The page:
No ch

McClatchy DC’s Greg Gordon has done a bang up job dissecting Goldman Sachs’ huge profits after the bailout.  This topic represents the intersection of TARP, the Wall Street investment banks and the offshore reinsurance industry. With subprime mortgages stuffed inside insurance linked securities that were peddled both domestically and overseas, the securitized reinsurance contained a derivative based financial guarantee which was likely made good by TARP (my posts on Allstate’s Willow Re, which was not bailed out can be found here in general with my “bell cow post” here. With a tip of the hat to our good friend Mr CLS I can short cut the exhaustive written series of articles by Greg Gordon that focuses on bailed out Goldman Sachs with a recent Youtube interview he gave.

As an aside I continue to believe the collapse of this glorified pyramid scheme explains more on the recent volatility of the costs of RE than anything you’ll hear from the paid shills at their tradegroups (Ol’ Eli is so proud of his work there his Bio is access restricted). I think after a fair read of the information open-minded folks would tend to agree. Or put another way the tail risk associated with Hurricanes does change over time but not overnight. And those that could game the system made out like bandits. The Youtube embed is below the fold. Continue reading “No ch”

News from the Cat House Part Deux: Bondage and Discipline sometimes missing from the equation

I’ve been sent several articles on the Cat Bond market of late, some very good and some not necessarily worthy of the publication in which they were printed. I’ll start with an article from The Banker Magazine which is not yet online which I read courtesy of Factiva. While the article is generally good the author, Edward Russell-Walling parrots some long discredited facts about Cat Bonds, such as their being non correlated with the broader financial markets which the financial crisis of last year exposed as pure BS and it is there we start:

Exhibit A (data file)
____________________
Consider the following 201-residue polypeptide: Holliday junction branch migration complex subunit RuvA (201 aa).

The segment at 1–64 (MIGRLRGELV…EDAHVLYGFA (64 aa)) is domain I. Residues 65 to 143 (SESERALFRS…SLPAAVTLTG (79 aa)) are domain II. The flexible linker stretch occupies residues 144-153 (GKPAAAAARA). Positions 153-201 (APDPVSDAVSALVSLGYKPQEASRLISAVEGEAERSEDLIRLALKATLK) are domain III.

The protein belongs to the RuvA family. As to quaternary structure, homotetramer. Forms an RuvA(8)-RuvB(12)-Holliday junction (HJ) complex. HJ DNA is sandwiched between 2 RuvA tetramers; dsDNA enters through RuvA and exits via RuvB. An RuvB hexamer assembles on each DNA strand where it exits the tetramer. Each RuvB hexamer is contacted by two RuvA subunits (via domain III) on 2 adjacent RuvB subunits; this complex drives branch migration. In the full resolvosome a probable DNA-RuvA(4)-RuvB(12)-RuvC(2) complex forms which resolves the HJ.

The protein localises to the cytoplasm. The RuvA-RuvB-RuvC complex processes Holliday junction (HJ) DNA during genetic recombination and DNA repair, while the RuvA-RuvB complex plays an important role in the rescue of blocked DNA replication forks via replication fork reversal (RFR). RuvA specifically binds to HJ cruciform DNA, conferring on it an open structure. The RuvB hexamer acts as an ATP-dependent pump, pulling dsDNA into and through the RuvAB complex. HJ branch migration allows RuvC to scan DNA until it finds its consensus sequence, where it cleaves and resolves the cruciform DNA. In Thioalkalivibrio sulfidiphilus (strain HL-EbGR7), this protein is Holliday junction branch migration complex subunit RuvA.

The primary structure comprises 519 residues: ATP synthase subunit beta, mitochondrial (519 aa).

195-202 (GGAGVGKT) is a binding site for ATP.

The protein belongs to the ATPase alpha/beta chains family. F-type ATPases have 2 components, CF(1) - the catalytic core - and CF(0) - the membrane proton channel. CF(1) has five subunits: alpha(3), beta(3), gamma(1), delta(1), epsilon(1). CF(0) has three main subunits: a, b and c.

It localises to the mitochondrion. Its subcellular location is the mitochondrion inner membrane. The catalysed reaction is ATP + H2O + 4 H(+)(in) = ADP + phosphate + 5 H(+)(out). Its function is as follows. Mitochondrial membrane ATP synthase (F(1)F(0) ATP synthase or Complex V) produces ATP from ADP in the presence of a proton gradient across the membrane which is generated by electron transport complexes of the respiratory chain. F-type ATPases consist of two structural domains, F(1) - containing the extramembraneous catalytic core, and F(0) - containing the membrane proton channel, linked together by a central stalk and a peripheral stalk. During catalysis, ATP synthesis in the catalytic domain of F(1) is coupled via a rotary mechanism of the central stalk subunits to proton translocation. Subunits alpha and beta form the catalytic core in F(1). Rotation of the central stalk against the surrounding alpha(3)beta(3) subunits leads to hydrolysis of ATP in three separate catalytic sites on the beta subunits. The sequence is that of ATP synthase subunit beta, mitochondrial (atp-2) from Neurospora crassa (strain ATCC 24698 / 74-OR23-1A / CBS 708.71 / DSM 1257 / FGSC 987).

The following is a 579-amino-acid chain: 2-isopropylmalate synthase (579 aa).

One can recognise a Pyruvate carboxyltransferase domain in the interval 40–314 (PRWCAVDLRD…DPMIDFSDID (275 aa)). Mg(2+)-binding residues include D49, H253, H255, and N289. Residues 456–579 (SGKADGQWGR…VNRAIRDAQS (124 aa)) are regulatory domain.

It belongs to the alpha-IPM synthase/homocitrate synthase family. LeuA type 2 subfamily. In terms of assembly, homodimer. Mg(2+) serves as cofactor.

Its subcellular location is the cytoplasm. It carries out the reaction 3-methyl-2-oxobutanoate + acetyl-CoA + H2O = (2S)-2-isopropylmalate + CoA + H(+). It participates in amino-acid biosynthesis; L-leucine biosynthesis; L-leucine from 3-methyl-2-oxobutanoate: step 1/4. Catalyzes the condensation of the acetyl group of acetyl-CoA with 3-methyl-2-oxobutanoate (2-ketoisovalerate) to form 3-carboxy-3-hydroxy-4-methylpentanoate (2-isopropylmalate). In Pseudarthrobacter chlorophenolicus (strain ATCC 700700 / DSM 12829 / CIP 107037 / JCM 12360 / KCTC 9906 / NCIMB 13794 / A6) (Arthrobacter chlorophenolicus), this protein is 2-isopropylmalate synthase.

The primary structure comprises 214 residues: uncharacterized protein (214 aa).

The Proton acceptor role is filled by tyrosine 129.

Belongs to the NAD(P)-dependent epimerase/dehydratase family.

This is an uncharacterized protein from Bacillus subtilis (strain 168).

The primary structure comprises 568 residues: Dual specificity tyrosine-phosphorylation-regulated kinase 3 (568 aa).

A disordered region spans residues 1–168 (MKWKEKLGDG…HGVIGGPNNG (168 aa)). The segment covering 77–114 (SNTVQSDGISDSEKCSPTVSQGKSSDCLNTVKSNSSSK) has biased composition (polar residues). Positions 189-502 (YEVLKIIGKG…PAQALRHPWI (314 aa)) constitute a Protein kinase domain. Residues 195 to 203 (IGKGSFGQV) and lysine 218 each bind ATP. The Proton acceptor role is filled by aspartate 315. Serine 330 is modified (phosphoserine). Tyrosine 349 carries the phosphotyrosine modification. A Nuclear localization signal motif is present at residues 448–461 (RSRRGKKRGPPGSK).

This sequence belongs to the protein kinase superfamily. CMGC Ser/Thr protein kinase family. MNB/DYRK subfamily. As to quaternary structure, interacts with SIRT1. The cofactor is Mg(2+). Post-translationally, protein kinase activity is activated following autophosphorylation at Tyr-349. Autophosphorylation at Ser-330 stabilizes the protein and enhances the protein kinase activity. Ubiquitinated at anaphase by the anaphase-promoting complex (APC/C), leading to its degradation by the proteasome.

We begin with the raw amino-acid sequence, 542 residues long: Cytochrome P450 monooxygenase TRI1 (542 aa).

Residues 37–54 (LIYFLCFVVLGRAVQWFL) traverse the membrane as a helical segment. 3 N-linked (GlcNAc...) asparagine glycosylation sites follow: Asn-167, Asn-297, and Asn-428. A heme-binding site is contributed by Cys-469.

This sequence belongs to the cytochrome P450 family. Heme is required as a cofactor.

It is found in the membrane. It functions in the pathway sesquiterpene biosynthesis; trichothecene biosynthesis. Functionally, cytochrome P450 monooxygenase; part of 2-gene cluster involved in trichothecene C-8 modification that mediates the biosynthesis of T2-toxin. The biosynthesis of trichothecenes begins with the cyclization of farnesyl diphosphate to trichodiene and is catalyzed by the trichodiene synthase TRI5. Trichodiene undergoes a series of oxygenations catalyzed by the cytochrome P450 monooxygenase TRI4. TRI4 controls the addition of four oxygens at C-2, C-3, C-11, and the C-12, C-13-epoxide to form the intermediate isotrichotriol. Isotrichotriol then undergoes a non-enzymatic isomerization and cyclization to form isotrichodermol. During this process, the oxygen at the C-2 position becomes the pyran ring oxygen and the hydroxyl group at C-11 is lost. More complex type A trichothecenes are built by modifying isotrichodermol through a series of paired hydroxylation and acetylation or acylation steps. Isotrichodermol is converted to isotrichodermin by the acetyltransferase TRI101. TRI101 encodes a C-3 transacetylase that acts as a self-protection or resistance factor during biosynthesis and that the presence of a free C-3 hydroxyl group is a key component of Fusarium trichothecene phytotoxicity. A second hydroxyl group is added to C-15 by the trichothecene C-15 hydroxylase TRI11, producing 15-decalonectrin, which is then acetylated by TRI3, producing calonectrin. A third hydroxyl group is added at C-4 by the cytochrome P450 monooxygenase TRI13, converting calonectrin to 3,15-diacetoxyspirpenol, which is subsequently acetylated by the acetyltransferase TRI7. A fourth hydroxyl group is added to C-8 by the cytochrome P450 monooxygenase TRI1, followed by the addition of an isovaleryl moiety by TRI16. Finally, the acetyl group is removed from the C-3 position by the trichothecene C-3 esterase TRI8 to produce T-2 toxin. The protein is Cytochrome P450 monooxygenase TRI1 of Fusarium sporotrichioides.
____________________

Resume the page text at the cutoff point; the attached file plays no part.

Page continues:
In 2008, the annus horribilis, non-correlation did not prevent it slumping to $2.7bn. Some hedge funds, which had been prominent players in this market, became distressed sellers and depressed pricing. The situation was aggravated by the downgrade of four cat bonds exposed to Lehman Brothers which, as total return swap counterparty, was effectively holding the investors’ capital.

What the author neglects to mention was “the innovation” of stuffing issues full of subprime mortgages whose accompanying (illusory) high yields no doubt drastically lowered the cost to the issuer. Lehman, as the guarantor, is cited as a problem because of its insolvency but the fact is TARP and the United States taxpayers are what has propped up every such issue so structured as major guarantors like AIG and the other Wall Street investment banks were essentially insolvent meaning their financial guarantees were worthless. Without the Lehman guarantee for instance Allstate’s Willow Re, which defaulted on their interest payments to investors earlier this year, plunged to around 50 cents on the dollar or roughly about what the underlying subprime mortgages were worth.

That said Russell-Walling did give a good explanation of the concept of the “trigger” in these agreements and it is there we pick back up:

One important choice that had to be made was the nature of the trigger. An indemnity trigger is activated by the issuer’s actual losses. So if the cover is for $100m with an excess of $400m, the bond is triggered once claims exceed $400m. Non-indemnity triggers may be based on other mechanisms, such as modelled loss, insured industry loss or physical parameters such as earthquake magnitude or wind speed. Continue reading “News from the Cat House Part Deux: Bondage and Discipline sometimes missing from the equation”

The Tangled Web Part Deux: Support your local TARP insurer and/or subsidize “the wealthy”

I love it when I hear that mental “click”! I’ve been squirreling away several important news links like pieces of a jig saw puzzle trying to figure out how to make them fit and be understandable to a broader audience. This post is partially in response to the recent guest column by Eli Lehrer of the Competitive Enterprise Institute that ran in the Sun Herald last Thursday. The S/H was no doubt attracted to the piece by Mr Lehrer’s use of scare tactics including yet more premium increases for our private/industry run insurer of last resort and it is with that incredible piece of propaganda that we start: